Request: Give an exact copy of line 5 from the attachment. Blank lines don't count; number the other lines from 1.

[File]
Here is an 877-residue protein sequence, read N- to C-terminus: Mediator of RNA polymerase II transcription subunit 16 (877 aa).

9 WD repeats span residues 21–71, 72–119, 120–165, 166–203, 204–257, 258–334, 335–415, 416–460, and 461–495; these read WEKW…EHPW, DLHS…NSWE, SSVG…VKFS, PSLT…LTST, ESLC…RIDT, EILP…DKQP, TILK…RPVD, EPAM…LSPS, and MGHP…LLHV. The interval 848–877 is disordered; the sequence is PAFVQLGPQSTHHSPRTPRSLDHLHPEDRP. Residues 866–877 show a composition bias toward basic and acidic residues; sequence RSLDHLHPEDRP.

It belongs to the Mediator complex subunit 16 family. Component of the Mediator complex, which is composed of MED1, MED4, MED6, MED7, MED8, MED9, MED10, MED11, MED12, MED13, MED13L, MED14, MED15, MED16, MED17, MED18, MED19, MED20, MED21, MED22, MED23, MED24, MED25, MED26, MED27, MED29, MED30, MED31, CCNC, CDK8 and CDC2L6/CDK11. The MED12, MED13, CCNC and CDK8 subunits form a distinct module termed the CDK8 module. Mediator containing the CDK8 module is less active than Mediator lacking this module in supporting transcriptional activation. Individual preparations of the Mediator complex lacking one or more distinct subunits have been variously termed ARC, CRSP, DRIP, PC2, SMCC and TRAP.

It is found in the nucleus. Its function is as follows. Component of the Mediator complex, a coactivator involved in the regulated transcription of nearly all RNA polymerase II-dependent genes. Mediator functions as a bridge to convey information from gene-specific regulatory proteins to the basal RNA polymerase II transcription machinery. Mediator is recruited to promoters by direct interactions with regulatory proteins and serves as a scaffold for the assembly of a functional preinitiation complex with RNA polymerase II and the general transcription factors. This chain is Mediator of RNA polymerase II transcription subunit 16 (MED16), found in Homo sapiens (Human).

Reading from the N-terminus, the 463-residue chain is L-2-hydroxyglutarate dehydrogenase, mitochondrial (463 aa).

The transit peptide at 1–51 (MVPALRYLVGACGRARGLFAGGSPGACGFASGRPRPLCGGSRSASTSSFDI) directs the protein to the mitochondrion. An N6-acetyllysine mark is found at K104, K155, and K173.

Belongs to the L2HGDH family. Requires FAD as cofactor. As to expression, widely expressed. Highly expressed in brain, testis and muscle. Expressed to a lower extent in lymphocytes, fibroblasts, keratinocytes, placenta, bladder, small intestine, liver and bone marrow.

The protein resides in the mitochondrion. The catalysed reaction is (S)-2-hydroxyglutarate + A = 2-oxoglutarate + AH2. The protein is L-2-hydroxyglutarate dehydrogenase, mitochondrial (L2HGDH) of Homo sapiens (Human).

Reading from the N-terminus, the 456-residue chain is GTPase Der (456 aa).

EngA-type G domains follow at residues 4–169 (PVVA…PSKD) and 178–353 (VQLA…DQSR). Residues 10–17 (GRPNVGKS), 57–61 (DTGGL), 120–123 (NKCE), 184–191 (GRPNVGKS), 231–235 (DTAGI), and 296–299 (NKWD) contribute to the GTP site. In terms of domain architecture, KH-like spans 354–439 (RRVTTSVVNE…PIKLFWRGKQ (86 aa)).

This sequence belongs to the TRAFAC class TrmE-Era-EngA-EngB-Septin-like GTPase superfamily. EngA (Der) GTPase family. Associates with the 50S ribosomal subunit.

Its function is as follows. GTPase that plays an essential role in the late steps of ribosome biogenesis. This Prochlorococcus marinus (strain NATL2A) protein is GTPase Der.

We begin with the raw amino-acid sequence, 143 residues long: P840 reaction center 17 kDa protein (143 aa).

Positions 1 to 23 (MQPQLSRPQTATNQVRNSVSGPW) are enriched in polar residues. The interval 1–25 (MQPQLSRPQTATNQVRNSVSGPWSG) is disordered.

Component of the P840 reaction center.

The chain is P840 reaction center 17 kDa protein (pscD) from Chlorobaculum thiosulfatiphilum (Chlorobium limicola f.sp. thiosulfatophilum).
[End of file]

Reading from the N-terminus, the 463-residue chain is L-2-hydroxyglutarate dehydrogenase, mitochondrial (463 aa).